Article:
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International landscape architecture, planning and urban design firm SWA provided key planning and landscape strategies for the nation’s largest planned Zero-Net Energy (ZNE) community for the University of California, Davis (UC Davis). A unique public-private partnership between UC Davis and developer West Village Community Partnership (WVCP) made the project possible.
Initially conceived as an “environmentally responsible campus housing project,” the 225-acre neighborhood West Village project ultimately transformed into a ZNE community, which uses “zero net electricity from the grid, measured on an annual basis.” SWA provided master planning, site planning, and landscape strategies to help realize the ambitious vision.
SWA’s sustainable initiatives support the project’s core principles of housing affordability, environmental responsiveness, and quality of place. The new campus neighborhood will provide housing for 3,000 students and 500 staff/faculty families within a network of parks, storm water ponds and corridors, bicycle and pedestrian trails, a community college, and retail and recreational services.
UC Davis launched the West Village Energy Initiative (WVEI) in cooperation with WVCP in 2003, to study energy efficiency measures, with an initial target of 50 percent reduction in consumption compared to the California Energy Efficiency Building Code. By 2008, the WVEI proposed that West Village could become a ZNE community without sacrificing quality, and at no increased cost to developer or consumer.
Phase 1A of the West Village development is now complete, housing 1,944 students at 99 percent occupancy. Phase 1A also comprises 42,500 square feet of retail/office space and a leasing/recreation center, centered on Village Square, an open, communal space. The ground floors of mixed-use Village Square buildings comprise the university’s first “uHub,” or innovation center, which includes the Plug-In Hybrid & Electric Vehicle Research Center and the Western Cooling Efficiency Center.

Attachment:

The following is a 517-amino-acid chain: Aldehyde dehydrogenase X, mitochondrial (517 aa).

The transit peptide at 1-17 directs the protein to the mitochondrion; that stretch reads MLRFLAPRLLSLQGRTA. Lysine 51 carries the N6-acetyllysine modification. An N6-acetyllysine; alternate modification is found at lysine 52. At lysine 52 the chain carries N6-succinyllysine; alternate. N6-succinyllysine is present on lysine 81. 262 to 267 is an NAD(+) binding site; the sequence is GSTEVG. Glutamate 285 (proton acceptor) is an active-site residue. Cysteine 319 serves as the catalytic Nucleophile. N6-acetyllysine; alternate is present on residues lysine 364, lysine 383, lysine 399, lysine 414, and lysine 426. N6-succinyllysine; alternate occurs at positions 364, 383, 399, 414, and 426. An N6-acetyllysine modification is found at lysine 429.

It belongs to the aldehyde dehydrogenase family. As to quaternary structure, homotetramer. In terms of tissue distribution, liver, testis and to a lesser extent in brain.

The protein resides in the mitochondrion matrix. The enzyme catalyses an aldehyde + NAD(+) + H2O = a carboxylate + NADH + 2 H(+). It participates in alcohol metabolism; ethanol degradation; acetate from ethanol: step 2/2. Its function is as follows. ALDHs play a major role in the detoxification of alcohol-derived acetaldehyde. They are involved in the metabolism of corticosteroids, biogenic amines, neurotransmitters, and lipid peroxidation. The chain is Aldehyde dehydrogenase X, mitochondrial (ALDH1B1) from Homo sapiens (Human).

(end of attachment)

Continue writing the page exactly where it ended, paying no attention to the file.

Robert Segar, Assistant Vice Chancellor for Campus Planning and Community Resources at UC Davis, states: “All parties saw tremendous value in reaching the goals. If one path toward Zero Net Energy didn’t work, we were willing to try another path. The phrase ‘Zero Net Energy’ was central to this; its absolute clarity became our guiding principle.”
SWA’s site planning and landscape strategies for the West Village development encompassed three major areas: Energy Systems, Community-wide Connectivity, and High-performance Landscape.
Within Energy Systems, SWA worked to integrate energy conservation and on-site energy generation in a functional and aesthetic manner, in harmony with local environmental conditions. SWA conducted analyses at regional, site, and building/garden scales in order to maximize opportunities for passive cooling, proposing to arrange buildings in loose clusters that allow breezes from the Bay Delta to filter through the site. SWA also proposed the planting of shade-giving deciduous trees, reducing the need for air conditioning.
In considering Community-wide Connectivity, SWA posited the bicycle as the site’s primary mode of transportation, based on the well-established bike culture of Davis, in combination with the site’s flat topography. SWA developed a five-mile network of bicycle trails, offering access to both community destinations and the main campus. This network also connects to other transit, fulfilling the objective of locating each residence no more than a quarter mile from the campus bus line.
To achieve a High-Performance Landscape, SWA integrated drainage into the site’s system of parks, sports fields, trails, and gardens. Storm water drains to the site’s large northern ponds, where it is purified by native wetland planting in a series of basins. The slopes of the site’s ponds incorporate native shrubs and trees, selected in cooperation with UC Davis’ horticulturists, botanical garden curators, and ground and maintenance pewrsonnel, to provide a sustainable habitat for migratory birds, while also providing a visually appealing natural landscape for residents year-round.
Robert Segar adds: “SWA was the one point of continuity in the design and implementation process. They met both the university’s goals of working successfully across scales, from community-scale natural drainage and landscape strategies to plant selection and coordination with our horticulture experts, as well as big-picture ZNE goals.”
UC Davis’ internal monitoring shows that the West Village ZNE community achieved an exceptional 87 percent of initial ZNE goals in its first year. In 2013, West Village received the ULI Global Award of Excellence, which honors outstanding development in both the private and public sectors, with an emphasis on responsible land use.
[ swa ] images courtesy of swa / photo credits > david llyod/swa & jonnu singleton